Maybe what he did was far different than what most kids did at the time. To people who loved his music for the music itself knew his life was more unorthodox than many, but he was still a kid and champion for the many. Look at his music video “La La La,” where he raps on a porch smoking cigarettes, colt 45 by him and he raps to the camera from various angles. Some of us never lived or experienced life like that so young.


But Mac Miller wasn’t without his demons too. He’s been through the ringer since his youth and he doesn’t shy away from it in his music. His opening track, “Kickin’ Incredibly Dope Shit,” eloquently samples the final soliloquy from Telly about what he loves and lives for. Mac flips “pussy,” into “music,” obviously, but the impact still carries on. It told us that despite the problems Mac’s hustle is showing us the steps he is rising, while enjoying youth.


“Being young so fun, I don't ever want to age

Haven't came down in the past five days

Just trying to tell it like it is, we the shit

You now dealing with some motherfuckin' kids”


  • “Kickin’ Incredibly Dope Shit” - Mac Miller


And that is not the only time he samples the film, using some of the score as transitional ends to a song like “Senior Skip Day.” That’s not where all the samples end. He samples various instrumental melodies and percussion from music he grew up with.


The flip of “The World Is Yours,” by Nas on “Nikes On My Feet.” elevated the anthem for sneaker and hip hop fans. Turning a statement that may have been a highlight back then, but he took it to new heights.


“Ayy, lace 'em up, lace 'em up, lace 'em up, lace 'em

Blue suede shoes stay crispy like bacon

Nikes on my feet make my cypher complete.”


  • “Nikes On My Feet” - Mac Miller


For a lot of the people in the 18 - 35 demographic, however, Mac Miller was an artist we grew up with that gave us something relatable. He was a sneaker head and close to the age that everyone could relate in various ways.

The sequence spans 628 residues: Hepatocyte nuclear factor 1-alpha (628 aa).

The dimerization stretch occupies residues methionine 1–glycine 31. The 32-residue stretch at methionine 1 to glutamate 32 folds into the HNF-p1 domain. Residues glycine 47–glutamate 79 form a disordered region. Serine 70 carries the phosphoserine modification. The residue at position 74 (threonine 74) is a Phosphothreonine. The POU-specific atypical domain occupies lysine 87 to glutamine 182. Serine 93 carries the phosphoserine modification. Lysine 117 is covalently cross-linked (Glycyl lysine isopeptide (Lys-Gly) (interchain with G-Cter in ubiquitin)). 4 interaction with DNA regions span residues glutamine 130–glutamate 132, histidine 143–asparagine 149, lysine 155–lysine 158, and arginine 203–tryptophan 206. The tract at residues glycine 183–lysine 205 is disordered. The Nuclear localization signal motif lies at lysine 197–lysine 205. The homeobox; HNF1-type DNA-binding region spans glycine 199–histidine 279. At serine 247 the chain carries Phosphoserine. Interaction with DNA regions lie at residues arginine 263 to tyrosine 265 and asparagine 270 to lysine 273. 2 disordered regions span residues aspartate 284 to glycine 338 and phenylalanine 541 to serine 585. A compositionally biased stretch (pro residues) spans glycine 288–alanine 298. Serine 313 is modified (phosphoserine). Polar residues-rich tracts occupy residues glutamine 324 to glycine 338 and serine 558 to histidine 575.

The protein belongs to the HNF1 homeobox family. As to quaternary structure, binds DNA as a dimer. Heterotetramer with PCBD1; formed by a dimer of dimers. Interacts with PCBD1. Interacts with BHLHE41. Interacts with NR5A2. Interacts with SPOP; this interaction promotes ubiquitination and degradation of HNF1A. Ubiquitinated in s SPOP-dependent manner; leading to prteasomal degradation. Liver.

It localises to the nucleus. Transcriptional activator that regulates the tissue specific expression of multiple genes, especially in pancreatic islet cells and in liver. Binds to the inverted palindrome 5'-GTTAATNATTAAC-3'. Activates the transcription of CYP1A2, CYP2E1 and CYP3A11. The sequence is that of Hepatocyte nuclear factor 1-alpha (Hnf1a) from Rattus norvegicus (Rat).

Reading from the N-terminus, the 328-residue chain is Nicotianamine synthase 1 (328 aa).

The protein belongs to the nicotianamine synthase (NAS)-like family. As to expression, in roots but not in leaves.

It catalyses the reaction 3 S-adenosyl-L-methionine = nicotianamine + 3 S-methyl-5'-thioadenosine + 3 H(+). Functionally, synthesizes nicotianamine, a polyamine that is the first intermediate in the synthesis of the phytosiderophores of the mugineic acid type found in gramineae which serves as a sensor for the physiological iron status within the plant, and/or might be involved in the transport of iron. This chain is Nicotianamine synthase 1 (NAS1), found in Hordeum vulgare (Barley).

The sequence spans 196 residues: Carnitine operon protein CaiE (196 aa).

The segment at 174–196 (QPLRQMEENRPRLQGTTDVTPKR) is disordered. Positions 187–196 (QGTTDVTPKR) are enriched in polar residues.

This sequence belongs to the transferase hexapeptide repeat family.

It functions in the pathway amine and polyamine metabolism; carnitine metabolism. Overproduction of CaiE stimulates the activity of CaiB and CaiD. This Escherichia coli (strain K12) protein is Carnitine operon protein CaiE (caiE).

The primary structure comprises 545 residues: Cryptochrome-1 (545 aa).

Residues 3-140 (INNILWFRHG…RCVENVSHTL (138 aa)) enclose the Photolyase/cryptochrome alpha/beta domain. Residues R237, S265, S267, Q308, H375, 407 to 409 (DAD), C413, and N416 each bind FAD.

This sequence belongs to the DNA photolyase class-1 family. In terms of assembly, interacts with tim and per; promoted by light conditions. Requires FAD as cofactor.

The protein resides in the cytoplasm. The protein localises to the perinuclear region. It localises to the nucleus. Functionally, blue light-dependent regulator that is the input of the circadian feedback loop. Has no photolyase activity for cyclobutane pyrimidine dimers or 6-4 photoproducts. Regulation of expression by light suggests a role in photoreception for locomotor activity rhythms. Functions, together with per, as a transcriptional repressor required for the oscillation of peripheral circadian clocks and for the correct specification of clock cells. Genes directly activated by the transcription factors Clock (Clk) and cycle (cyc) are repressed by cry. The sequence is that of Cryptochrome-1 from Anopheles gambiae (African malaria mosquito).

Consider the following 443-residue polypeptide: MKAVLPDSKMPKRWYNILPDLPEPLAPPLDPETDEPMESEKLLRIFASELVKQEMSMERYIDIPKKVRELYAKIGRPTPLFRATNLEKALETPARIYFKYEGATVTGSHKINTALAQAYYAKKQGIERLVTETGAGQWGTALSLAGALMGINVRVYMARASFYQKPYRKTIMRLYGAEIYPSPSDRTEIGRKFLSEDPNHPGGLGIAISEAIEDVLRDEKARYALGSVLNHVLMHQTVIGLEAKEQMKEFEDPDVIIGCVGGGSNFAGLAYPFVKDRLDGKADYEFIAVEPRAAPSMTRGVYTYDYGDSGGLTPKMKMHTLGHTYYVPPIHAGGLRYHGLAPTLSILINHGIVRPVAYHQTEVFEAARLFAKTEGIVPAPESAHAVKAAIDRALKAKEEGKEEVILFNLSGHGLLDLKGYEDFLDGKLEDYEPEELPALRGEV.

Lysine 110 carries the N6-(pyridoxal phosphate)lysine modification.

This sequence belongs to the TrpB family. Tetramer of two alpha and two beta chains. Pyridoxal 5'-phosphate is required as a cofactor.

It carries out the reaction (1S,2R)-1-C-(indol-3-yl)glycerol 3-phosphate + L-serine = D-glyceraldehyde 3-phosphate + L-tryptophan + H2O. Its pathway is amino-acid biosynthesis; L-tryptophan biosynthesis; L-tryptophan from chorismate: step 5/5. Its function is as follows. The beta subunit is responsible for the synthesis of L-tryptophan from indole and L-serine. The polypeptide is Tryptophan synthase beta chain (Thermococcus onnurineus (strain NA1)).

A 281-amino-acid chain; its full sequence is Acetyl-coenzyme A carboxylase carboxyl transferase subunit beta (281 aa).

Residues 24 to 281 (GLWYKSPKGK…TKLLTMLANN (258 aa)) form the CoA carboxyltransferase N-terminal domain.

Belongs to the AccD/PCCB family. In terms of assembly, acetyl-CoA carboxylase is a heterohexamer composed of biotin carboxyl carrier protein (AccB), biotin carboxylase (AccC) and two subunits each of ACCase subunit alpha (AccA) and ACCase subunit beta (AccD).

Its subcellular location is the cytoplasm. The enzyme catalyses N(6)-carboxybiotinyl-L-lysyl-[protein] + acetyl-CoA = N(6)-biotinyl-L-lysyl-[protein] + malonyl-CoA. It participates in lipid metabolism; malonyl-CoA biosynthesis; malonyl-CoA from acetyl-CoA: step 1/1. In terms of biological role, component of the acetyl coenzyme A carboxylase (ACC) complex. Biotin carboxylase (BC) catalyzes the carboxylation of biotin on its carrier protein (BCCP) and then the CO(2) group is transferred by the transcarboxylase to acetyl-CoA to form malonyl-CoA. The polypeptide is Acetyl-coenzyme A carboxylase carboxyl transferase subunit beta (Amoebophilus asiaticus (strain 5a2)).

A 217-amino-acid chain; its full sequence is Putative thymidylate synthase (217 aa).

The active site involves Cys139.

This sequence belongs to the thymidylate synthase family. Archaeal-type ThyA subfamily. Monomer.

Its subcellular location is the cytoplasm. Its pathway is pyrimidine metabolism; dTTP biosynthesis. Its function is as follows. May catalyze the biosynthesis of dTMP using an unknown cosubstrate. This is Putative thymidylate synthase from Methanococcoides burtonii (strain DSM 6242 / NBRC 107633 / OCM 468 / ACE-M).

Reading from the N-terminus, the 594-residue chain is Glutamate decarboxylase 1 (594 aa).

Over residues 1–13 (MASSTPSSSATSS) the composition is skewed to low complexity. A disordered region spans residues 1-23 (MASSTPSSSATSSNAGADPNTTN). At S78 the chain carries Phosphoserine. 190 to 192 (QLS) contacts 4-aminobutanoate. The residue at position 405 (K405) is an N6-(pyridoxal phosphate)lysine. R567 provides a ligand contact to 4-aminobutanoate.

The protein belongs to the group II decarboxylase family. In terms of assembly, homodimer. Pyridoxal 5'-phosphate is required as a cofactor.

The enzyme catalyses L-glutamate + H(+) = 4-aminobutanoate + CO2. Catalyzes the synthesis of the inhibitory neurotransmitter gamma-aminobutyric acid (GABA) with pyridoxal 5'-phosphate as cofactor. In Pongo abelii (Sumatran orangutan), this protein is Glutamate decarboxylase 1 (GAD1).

He had a carefree nature about academics and put effort into what he loves, but also fucked around doing drugs and having fun. From teachers who needed him to his grades up to music critics who had slight distaste for the simplicity that is Frat-Rap. They saw it as nothing truly visionary and taint on music because it dissuades people from the complexities found in other music.


He fell under a category that sold solid numbers, but not many amassed the level of hype Mac Miller brought. Others were just knocking off Asher Roth and eventually knocking Mac’s low tempoed and slowed down flow. It allowed for many “rappers,” to try and make it into the fold. Not many have made it out of the college world like Sammy Adams. And those who did, had a solid career. Mac Miller’s career grew to be uncanny and vibrant. He was growing and unfortunately we weren’t able to see/hear him in his final form.


But as K.I.D.S. turns 10 years, there is one constant reminder left from the artist. Be a kid and enjoy the chances we are given to explore and grow. It may not be through music. Just never doubt yourself and live on.